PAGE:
See also: Israel: Iran deal a 'historic mistake'

See also: Obama taking a tough stand on Iran deal - with Congress

See also: Iran nuke deal: Wait for details

Former UN Ambassador John Bolton knows a thing or two about negotiating with Iran. So it's not surprising that he would take the position that the deal reached last night with the West amounted to "abject surrender."

Weekly Standard:

Negotiations for an "interim" arrangement over Iran's nuclear weapons program finally succeeded this past weekend, as Security Council foreign ministers (plus Germany) flew to Geneva to meet their Iranian counterpart.  After raising expectations of a deal by first convening on November 8-10, it would have been beyond humiliating to gather again without result.  So agreement was struck despite solemn incantations earlier that "no deal is better than a bad deal."

This interim agreement is badly skewed from America's perspective.  Iran retains its full capacity to enrich uranium, thus abandoning a decade of Western insistence and Security Council resolutions that Iran stop all uranium-enrichment activities. Allowing Iran to continue enriching, and despite modest (indeed, utterly inadequate) measures to prevent it from increasing its enriched-uranium stockpiles and its overall nuclear infrastructure, lays the predicate for Iran fully enjoying its "right" to enrichment in any "final" agreement.  Indeed, the interim agreement itself acknowledges that a "comprehensive solution" will "involve a mutually defined enrichment program."  This is not, as the Obama administration leaked before the deal became public, a "compromise" on Iran's claimed "right" to enrichment. This is abject surrender by the United States.

Even the Obama administration stuck with the "no enrichment" position - until last night. The breathtaking speed with which Kerry abandoned long standing US policy, and the sentiments of the world expressed through several security council resolutions, is remarkable - nearly unprecedented as far as I can recall.

In exchange for superficial concessions, Iran achieved three critical breakthroughs. First, it bought time to continue all aspects of its nuclear-weapons program the agreement does not cover (centrifuge manufacturing and testing; weaponization research and fabrication; and its entire ballistic missile program). Indeed, given that the interim agreement contemplates periodic renewals, Iran may have gained all of the time it needs to achieve weaponization not of simply a handful of nuclear weapons, but of dozens or more.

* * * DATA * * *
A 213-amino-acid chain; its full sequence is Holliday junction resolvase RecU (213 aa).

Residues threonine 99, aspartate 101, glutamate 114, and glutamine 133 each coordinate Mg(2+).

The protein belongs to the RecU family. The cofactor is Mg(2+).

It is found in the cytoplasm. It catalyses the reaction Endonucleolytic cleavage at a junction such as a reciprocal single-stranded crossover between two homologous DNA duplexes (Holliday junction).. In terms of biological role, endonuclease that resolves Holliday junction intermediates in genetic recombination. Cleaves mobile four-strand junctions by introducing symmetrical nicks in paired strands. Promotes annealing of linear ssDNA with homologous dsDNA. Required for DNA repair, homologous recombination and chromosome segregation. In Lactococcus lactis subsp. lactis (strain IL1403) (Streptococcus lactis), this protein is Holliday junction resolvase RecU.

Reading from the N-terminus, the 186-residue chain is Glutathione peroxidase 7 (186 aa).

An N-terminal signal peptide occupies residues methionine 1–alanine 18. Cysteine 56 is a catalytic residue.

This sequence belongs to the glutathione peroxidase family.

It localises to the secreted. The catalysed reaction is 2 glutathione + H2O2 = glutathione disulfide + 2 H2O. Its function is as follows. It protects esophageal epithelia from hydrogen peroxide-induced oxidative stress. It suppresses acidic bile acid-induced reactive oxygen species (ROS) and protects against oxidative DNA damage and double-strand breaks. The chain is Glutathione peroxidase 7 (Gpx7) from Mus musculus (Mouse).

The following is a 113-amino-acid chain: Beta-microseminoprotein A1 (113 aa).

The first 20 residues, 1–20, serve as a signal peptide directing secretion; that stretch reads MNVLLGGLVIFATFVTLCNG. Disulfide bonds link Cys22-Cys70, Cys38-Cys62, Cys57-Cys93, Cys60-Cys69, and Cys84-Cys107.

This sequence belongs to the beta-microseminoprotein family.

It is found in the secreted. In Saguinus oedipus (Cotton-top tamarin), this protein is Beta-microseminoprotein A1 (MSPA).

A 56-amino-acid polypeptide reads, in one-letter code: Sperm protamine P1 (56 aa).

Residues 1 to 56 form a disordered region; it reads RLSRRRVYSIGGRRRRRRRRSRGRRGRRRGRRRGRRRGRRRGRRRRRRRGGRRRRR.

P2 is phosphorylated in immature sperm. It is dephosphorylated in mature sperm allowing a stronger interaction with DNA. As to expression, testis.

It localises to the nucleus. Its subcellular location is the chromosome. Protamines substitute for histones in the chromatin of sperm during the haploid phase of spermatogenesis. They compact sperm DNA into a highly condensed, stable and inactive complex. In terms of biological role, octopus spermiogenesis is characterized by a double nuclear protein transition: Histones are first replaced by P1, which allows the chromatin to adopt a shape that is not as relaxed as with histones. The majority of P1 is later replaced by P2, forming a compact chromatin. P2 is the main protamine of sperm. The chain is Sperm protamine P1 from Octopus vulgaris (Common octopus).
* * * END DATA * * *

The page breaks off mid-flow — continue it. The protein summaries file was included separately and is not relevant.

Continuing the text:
Second, Iran has gained legitimacy. This central banker of international terrorism and flagrant nuclear proliferator is once again part of the international club.  Much as the Syria chemical-weapons agreement buttressed Bashar al-Assad, the mullahs have escaped the political deep freezer. 

Third, Iran has broken the psychological momentum and effect of the international economic sanctions. While estimates differ on Iran's precise gain, it is considerable ($7 billion is the lowest estimate), and presages much more.  Tehran correctly assessed that a mere six-months' easing of sanctions will make it extraordinarily hard for the West to reverse direction, even faced with systematic violations of Iran's nuclear pledges.  Major oil-importing countries (China, India, South Korea, and others) were already chafing under U.S. sanctions, sensing President Obama had no stomach either to impose sanctions on them, or pay the domestic political price of granting further waivers. 

Bolton points out the key to the entire deal; once begun down the road of negotiations, the west will be extremely reluctant to admit defeat and go back to the sanctions regime. The Iranians are counting on that which means they will try to finesse the deal - getting away with anything they can while trying not to step over a line that would nix the deal.

I don't know if the deal as as bad as Bolton thinks it is. Perhaps the worst thing about it is that any hope of heading off an Iranian nuclear weapon will depend on the good graces of the Iranian government and not any agreement that would limit their ability to bring that nightmare about.